Retailers Need a Growth Framework That's Customer-Led, not Channel-Led

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The concept of the customer journey came about a decade or so ago when retail looked very different, both in terms of how people shopped and where they spent their time.

Engagement was limited to a few channels: email and the website, and maybe a little bit of social or mobile. In that context, the notion of managing a customer journey made a lot of sense. The brand was in control and the marketer was able to dictate a lot of experiences in the journey, creating the narrative they wanted to create. There was no real way for consumers to respond and react back to brands. 

Today, all of that's changed. There are multiple social media channels that are important when it comes to the buying experience, email inboxes are more cluttered than ever, and SMS is a much bigger part of the conversation. 

Consumers have changed, too. They expect to be in control and want faster, more responsive feedback from brands and other customers on any channel at any time. The notion of the customer journey that was built up over the past 10 years doesn’t work anymore. Retailers need a new approach.

Refocus Around the Customer

Around the time that the customer journey became a big concept for retailers, they invested in CDPs and channel-specific technology with personalization strategies implemented only on a brand’s website and on email. Back then a focus on the customer was talked about in terms of the brand being better able to control customer experience, loyalty, and shopper marketing.

Today retail brands know they need more—to be more nimble, more real-time, and more responsive to customers. There are a few things that need to be layered into the process to enable a more nimble approach. Marketing channels often have separate budgets and separate goals, even though customers move across them all the time.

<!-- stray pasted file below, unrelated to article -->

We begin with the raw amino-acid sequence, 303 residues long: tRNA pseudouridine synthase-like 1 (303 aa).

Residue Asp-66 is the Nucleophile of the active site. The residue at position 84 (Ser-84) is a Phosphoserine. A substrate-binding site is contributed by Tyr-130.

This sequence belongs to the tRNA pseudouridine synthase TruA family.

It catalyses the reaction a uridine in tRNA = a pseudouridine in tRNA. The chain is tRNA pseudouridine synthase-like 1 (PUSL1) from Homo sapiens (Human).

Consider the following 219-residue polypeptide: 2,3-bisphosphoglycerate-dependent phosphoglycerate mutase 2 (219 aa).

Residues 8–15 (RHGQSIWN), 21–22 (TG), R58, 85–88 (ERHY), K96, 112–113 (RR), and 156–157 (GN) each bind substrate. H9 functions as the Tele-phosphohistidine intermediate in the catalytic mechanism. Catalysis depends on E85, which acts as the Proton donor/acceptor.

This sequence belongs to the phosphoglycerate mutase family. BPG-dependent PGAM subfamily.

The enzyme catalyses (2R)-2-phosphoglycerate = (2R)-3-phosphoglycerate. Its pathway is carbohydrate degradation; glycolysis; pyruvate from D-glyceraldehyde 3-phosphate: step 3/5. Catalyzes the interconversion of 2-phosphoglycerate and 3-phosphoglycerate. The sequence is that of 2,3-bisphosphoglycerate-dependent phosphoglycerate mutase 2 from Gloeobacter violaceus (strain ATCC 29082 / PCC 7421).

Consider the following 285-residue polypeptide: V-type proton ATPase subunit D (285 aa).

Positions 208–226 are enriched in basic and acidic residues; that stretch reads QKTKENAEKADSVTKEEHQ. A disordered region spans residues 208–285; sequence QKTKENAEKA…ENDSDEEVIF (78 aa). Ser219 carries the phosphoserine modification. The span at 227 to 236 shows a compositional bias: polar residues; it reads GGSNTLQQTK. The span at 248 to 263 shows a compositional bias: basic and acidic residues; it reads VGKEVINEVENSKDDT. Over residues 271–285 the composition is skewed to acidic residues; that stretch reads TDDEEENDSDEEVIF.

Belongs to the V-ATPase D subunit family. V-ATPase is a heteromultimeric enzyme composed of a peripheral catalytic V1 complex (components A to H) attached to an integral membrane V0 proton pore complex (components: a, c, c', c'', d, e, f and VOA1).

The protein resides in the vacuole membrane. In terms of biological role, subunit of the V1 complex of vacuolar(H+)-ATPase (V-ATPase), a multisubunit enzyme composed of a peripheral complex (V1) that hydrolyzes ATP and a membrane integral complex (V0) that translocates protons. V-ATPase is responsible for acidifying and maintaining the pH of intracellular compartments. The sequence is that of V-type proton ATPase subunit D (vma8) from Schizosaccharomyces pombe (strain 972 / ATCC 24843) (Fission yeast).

Promotions are still pushed based on products that need to move and revenue goals that need to be met. And customer data that was meant to be consolidated is still disconnected because the truth of the matter is that it’s simply too complicated to push every single customer insight into a single database and expect every channel to have real-time access to it. 

The conversation has long been to “focus on the customer,” but only recently have the tools and processes emerged that unlock this concept in practice. To really focus on the customer of today, retailers need metrics, team structures, and strategies that centralize insights with more agility and unify marketing silos so that actions are customer-led—with channels playing a critical supporting role. Today’s marketing approach needs to unlock value in real-time customer data; improve the ability to prioritize customer needs over product; and emphasize metrics that drive revenue now and customer value later

Shifting From Channel-Led to Customer-Led

Connecting activity across different marketing channels isn’t just about creating a cohesive customer experience like the old CDP approach. This effort is really about gaining a deep understanding of the types of customers that drive real value to the company and being able to recognize—and react to—signals based on that insight. This gives marketers back some control and helps them make sense of the complexity, react faster, and with more relevance to drive long-term growth. 

A good growth strategy is successful when it incorporates the lens of the customer and centralizes in to inform and prioritize channel-specific efforts. Retailers that prioritize customer insights first tend to acquire better customers, retain more customers, and have better margins and long-term revenue.